NY Governor Andrew Cuomo's unique press conferences
"I live alone, I'm even getting annoyed with the dog." New York governor Andrew Cuomo's pressers on the coronavirus crisis have taken an interesting turn...
Governor Cuomo of New York waxes political and philosophical on his state in crisis
Governor Andrew Cuomo of New York stressed the need to circumvent the normal red tape of bureaucracy in intrastate politics in order to move on what the state, and most importantly, New York City needs to slow infections and care for the infected. Having a bit of fun with some mixed metaphors, Cuomo reassured viewers and his electorate that common political business of garnering support through locally funded projects will not at all be a focus: “This should not be the usual ‘sausage making of pork barrel’, right?” Furthermore, he continued that nobody in his circle would shy away from putting pressure on officials of his own democractic party, of whom there are many in NY state. Fatality rates among specific subsets of a population are very real and saving lives is of utmost importance
NYC residents should understand the severity of the situation
Cuomo went on to emphatically criticize the response to the pandemic that he observed in New York City over the weekend, with people outside enjoying the weather in fairly large, often clustered groups. “This is just a mistake! It’s a mistake!” NYC natives and stranded tourists across the board need to recognize this as a new normal that won't be easily resolved in a matter of weeks. Lifestyles need to be shifted in order to prevent highly preventable deaths. He stressed that people should not feel like prisoners in their homes and can get exercise, but must do so while maintaining a state of physical isolation rather than playing basketball, for example.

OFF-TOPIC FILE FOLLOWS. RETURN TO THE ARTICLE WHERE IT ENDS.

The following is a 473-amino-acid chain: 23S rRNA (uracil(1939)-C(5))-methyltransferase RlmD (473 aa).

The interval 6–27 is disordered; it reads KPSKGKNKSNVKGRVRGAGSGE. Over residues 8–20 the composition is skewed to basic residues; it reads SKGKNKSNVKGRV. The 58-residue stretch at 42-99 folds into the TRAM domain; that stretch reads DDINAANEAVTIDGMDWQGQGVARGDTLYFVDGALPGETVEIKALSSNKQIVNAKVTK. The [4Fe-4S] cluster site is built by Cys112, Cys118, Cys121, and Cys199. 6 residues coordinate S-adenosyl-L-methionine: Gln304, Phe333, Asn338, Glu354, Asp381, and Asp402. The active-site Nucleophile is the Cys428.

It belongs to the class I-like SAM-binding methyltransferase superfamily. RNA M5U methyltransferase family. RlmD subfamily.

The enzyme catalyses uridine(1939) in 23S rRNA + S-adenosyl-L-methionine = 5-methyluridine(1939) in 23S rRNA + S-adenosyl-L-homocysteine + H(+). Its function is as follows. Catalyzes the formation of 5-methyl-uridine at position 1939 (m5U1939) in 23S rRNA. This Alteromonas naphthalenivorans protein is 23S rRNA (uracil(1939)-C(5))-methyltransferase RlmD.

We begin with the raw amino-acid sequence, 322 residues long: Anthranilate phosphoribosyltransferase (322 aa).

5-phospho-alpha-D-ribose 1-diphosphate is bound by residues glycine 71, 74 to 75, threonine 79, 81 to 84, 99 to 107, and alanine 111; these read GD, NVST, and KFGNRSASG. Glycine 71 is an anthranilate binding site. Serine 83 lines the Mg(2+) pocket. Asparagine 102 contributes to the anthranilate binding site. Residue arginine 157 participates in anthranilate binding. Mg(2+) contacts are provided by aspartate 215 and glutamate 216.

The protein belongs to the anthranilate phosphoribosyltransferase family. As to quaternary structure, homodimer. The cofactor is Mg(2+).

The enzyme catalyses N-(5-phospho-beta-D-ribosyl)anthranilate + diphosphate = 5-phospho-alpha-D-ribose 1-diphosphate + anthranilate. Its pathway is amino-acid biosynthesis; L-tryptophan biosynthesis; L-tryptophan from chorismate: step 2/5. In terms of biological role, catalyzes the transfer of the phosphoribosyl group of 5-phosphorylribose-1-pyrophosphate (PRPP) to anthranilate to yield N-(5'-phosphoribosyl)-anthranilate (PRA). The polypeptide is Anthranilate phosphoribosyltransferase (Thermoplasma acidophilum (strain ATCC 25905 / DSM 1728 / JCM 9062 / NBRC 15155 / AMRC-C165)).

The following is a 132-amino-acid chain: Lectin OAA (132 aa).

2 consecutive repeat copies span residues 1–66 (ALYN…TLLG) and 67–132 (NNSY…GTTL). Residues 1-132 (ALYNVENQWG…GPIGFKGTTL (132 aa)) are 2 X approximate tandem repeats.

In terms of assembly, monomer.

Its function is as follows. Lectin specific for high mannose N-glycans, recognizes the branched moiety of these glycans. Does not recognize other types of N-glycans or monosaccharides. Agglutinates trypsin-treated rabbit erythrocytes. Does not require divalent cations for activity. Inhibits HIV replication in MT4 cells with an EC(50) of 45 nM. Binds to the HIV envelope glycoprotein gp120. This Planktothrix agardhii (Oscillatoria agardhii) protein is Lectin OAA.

The governor concluded with thoughts on the emotional toll that extreme containment measures can have on all of us. Whether practicing quarantine measures alone or in a space with others, the important thing to remember is that a community is about interdependence and shared support by definition. Finding it in yourself and in others to live with more patience and understanding than many New Yorkers might be used to will be key to coming out on the other side of this crisis with hope and strength to rebuild. While he could really even hint at a timeline or any sort of countdown to normalcy, he ended the conference on the brightest note he could reasonably find: “It is going to be OK, life is going to go on”
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